Plastic pollution is an ever growing crisis of our time. We are now finding microplastic (small plastic pieces less than five millimeters in length) in the deepest parts of our oceans, in the snow and streams of our highest peaks and even in our unborn children.
Microplastics originate from many different sources. They can be designed like microbeads that are found in personal care products (microbeads have now been banned in the US, UK and Canada) or they come from larger pieces of plastic that have degraded from environmental conditions such as heat, wind or water.
As consumers, we must be actively conscious about our plastic consumption and work on finding plastic-free alternatives to our purchases. Below are three actions we can take now to play a part in reducing microplastic pollution:
1. Look for clothing made of natural materials:
Recent estimates show that 35% of microplastic pollution is attributed to synthetic clothing like polyester, nylon and acrylic. These materials shed plastic microfibers over their lifespans, particularly when they are being washed.
Synthetic materials make up 60% of the materials in our clothing worldwide. We can drastically reduce our plastic pollution footprint by starting with what we wear. When looking for clothes, try to shop for items that are made up of any of the following natural materials:
- Cotton (preferably organic, recycled or FairTrade)
- Tencel Lyocell (Tencel is a sustainably sourced brand of lyocell)
- Linen (preferably organic)
- Hemp (preferably organic)
- Recycled or responsibly sourced wool and cashmere
*For more information, check out Eco-Stylist’s Guide to the Most and Least Sustainable Fabrics.
2. If you do own synthetic clothing, use GuppyFriend Washing Bag when doing laundry:
Each time we wash our synthetic clothes in a washing machine, hundreds of thousands of microfibers are released into our water systems, a great percentage of which make their way into the oceans.” One great product that can serve as a solution to mitigating microplastic pollution is the GuppyFriend Washing Bag.
This scientifically-backed laundry bag helps significantly reduce the percentage of microplastics getting out of our laundry into our waterways. When tested, the bags captured 90-100% of fibers that were shed during a wash cycle.
The bag also helps protect synthetic clothing by reducing fiber shedding and giving those work-out pants, swimwear, or other clothes a longer life. Even better, the profits from the sale of the Guppyfriend Washing Bag go to STOP! Micro Waste to raise awareness about microplastic pollution and to educate students, adults and industry partners about the problem.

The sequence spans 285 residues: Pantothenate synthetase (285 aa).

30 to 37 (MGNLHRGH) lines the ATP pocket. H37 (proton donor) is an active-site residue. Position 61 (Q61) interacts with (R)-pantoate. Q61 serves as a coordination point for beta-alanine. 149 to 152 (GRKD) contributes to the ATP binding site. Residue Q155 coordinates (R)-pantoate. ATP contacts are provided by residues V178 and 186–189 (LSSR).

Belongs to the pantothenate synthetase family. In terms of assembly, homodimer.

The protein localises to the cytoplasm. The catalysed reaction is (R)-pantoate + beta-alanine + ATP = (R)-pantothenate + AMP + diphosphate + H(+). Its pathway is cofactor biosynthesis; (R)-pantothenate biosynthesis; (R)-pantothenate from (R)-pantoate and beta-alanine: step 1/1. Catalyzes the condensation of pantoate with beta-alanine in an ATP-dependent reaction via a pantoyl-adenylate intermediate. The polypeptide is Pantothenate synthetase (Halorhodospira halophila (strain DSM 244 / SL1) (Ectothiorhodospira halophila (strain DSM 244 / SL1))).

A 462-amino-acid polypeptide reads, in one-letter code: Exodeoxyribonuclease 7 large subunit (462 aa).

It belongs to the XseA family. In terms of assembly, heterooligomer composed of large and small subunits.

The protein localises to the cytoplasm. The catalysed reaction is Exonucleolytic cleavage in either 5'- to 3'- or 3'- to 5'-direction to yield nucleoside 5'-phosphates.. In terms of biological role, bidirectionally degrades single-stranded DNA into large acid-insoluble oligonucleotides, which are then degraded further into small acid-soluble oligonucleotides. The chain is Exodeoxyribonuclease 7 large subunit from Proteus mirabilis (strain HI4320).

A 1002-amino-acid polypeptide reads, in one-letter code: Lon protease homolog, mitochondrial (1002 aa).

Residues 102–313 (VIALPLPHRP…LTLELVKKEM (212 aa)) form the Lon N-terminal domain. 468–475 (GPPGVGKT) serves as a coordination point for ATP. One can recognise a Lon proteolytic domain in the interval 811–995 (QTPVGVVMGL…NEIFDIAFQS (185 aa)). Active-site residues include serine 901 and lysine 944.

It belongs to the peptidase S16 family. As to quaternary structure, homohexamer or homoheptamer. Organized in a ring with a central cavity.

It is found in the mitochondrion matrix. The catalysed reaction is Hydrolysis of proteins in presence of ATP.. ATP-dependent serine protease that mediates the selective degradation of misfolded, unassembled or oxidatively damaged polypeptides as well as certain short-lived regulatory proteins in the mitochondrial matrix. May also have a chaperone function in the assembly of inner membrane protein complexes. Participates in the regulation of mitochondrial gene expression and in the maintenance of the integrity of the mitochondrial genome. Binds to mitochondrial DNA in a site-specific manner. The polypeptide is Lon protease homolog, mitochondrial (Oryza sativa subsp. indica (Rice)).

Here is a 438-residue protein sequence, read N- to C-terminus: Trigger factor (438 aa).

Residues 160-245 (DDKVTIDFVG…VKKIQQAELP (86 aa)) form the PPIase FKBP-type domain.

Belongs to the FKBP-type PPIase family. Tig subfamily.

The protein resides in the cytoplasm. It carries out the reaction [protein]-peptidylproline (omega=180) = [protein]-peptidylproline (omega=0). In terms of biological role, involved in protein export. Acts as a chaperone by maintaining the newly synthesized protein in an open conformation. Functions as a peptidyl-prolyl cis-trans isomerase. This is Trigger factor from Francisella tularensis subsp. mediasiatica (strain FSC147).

3. Avoid single-use plastics:
40% of all plastic produced is used just once, and then discarded. Eight of the ten most commonly found items in ocean plastic pollution are single-use food-related items. An impactful habitual change we can make is to avoid single-use plastics like shopping bags, cutlery, bottles and take-out containers.
Studies now show that just the act of opening plastic packaging can release thousands of microplastics into the environment. Breathing or consuming these microparticles can also have detrimental health effects that scientists are working to better understand.
Aim to own a set of durable, reusable single-use replacements and carry them with you in your car or backpack. A simple set can contain foldable reusable bags, a metal or glass water bottle, a bamboo or metal cutlery set, a reusable straw and a glass or metal take-out container. When ordering take-out from your favorite restaurant, ask them if they use biodegradable containers and request that they “hold” on the single-use cutlery and plastic bags for your order.
Raising awareness of the tangible impacts of plastic pollution in our daily lives helps others in our communities shift their habits as well. This is a journey that starts with awareness and leads to long-term action and learning. If you keep in mind that 9 out of every 10 pieces of plastic you use will continue polluting the planet for up to 1,000 years, it makes a pretty strong case for shifting our habits!
*Featured image: Organic Basics
This is a guest post written by Tara Jafarmadar, co-founder of Susty.eco.
Author Bio: Tara is the Co-founder of Susty, a tool that is helping brands own their impact narrative by easily collecting and managing their impact data. Prior to Susty, Tara spent most of her career working on sustainability in the built environment, supporting green buildings, transportation and water projects.